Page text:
Earth Right Now: Weather to Fly By
Monday 10/24/2016
6:30 pm ET (3:30 pm PT)
FREE 1-hour Webinar
Educators in Grades PreK-12

The NASA Educator Professional Development Collaborative at
Texas State University is providing a 1-hour webinar.

NASA Educator Professional Development is presenting a free 60-minute webinar for K-12 educators on October 24th, 2016, at 6:30 p.m. EST. Participants will learn about basic meteorological concepts that are designed to demonstrate understanding of the general characteristics of the atmosphere and how weather conditions and weather phenomena occur. There will be hands-on, standards aligned mathematics, science and engineering activities about density, mass, fluid dynamics and weather that participants can take back to their classrooms. Real world connections with NASA and the airplanes that do weather research will be discussed as we highlight a partnership between NASA Armstrong and the National Oceanic and Atmospheric Administration (NOAA) with the Sensing Hazards with Operational Unmanned Technology (SHOUT) mission.  

This educational activity aligns to NASA Education API 2.4.2 - Continue to support STEM educators through the delivery of NASA education content and engagement in educator professional development opportunities.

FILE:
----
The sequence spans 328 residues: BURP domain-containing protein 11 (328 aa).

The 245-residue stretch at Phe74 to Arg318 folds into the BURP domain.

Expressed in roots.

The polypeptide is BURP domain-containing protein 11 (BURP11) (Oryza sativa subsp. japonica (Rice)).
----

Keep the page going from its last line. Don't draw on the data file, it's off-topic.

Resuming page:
Barbara Buckner is a 20-year STEM classroom teacher with a Doctorate’s Degree in Mathematics Education from the University of Louisville.  Her research interest included the impact of technology on student achievement and teacher behavior.  Buckner recently served as a 2013-14 Einstein Fellow at the National Science Foundation Education and Human Resources Directorate under the supervision of Dr. Joan Ferrini-Mundy where she collaborated with colleagues on learning, learning environments, boarding participating and workforce development.Barbara sees education as her calling and has spent her life sharing her love for learning with everyone around her. Knowing that today’s student will compete in a global economy, Barbara says that “It is imperative that today’s students are prepared with consistent rigorous and relevant standards that produce more STEM majors, particularly women, to keep this great nation at the forefront in technology, innovation, and advancement.”